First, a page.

Australia may sue U.S. contractor over navy helicopters

Australia's defense minister said Monday Canberra may sue American contractors over software glitches that have grounded a fleet of 11 navy helicopters.

The Australian navy bought the Super Seasprite helicopters from American company Kaman Aerospace in 1997, but the fleet has been grounded indefinitely because of software problems that affect flying at night and in bad weather.

"I have asked the Department of Defense to consider all options including, if appropriate, legal action against the contractors who have not fulfilled their obligations to Australia and to Australian taxpayers," Defense Minister Brendan Nelson told reporters in Melbourne.

"We've been let down seriously by a number of contractors," he added. "We have had delays and essentially as far as I am concerned the software failures we faced in late March have been the straw that's broken the camel's back."

Nelson has said the Australian government is considering scrapping the Super Seasprite project because of safety concerns. A defense review, due by the end of June, may recommend replacing the choppers at a cost of at least 1 billion Australian dollars (US$771 million; Ђ 597 million), matching the original cost of the purchase.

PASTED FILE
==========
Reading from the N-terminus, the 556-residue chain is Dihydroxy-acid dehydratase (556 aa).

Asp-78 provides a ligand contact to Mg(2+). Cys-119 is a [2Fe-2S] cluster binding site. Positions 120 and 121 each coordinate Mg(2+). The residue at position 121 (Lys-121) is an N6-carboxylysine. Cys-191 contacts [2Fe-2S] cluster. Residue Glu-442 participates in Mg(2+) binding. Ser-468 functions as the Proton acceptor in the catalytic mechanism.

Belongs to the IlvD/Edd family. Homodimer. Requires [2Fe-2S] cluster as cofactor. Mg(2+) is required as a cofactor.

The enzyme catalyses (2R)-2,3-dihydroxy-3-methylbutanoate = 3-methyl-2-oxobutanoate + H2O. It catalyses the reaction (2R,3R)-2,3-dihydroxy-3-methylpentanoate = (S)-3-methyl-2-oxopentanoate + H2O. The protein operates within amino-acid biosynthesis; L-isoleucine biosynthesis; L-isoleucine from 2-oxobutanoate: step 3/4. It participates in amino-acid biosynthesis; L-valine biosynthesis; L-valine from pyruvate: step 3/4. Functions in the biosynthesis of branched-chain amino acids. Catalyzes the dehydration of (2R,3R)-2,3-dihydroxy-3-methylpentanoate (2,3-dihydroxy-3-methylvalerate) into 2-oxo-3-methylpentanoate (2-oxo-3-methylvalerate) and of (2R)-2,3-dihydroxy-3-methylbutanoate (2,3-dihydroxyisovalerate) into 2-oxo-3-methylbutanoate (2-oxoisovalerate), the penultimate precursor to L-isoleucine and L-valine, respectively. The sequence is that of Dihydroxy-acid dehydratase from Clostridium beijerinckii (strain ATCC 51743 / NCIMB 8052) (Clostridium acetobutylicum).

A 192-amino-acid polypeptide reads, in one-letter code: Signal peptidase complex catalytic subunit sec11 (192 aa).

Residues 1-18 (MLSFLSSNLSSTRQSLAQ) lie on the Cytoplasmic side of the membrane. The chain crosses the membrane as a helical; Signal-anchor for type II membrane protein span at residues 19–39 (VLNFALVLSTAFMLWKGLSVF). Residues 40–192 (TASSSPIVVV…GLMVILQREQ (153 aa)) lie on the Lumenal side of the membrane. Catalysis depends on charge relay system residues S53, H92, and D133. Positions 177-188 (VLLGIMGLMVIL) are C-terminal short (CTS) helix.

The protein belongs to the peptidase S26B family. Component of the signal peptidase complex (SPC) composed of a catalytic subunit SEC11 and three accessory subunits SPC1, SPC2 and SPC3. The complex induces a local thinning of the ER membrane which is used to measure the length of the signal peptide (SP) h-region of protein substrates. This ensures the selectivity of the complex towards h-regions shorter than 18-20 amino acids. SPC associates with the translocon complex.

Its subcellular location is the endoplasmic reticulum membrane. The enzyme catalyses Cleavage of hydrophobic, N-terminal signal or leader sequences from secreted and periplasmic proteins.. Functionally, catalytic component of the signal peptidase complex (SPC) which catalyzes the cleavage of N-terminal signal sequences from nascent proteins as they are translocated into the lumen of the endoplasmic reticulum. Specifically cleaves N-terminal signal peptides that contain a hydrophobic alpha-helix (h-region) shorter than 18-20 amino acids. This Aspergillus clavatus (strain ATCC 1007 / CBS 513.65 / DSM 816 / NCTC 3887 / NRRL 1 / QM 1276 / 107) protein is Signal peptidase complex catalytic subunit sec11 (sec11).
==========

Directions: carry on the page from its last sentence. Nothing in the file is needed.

The Australian Defence Association said Monday if the Seasprite project was scrapped, the government would have to try to recover its costs.

"If it does come to that there'll be an interesting lawsuit I suspect between Australia and Kaman Aerospace, because most of the money for the Seasprite program's been paid and yet the operational capability hasn't been delivered yet," ADA executive director Neil James said.

"Unless you start trying to punish some of these defense contractors for not delivering the capability that they were contracted to deliver, you're not really going to solve the problem in the long run."

Opposition defense spokesman Robert McClelland said while the contractor had failed to deliver, the government had to accept responsibility for the project's failure, reports the AP.


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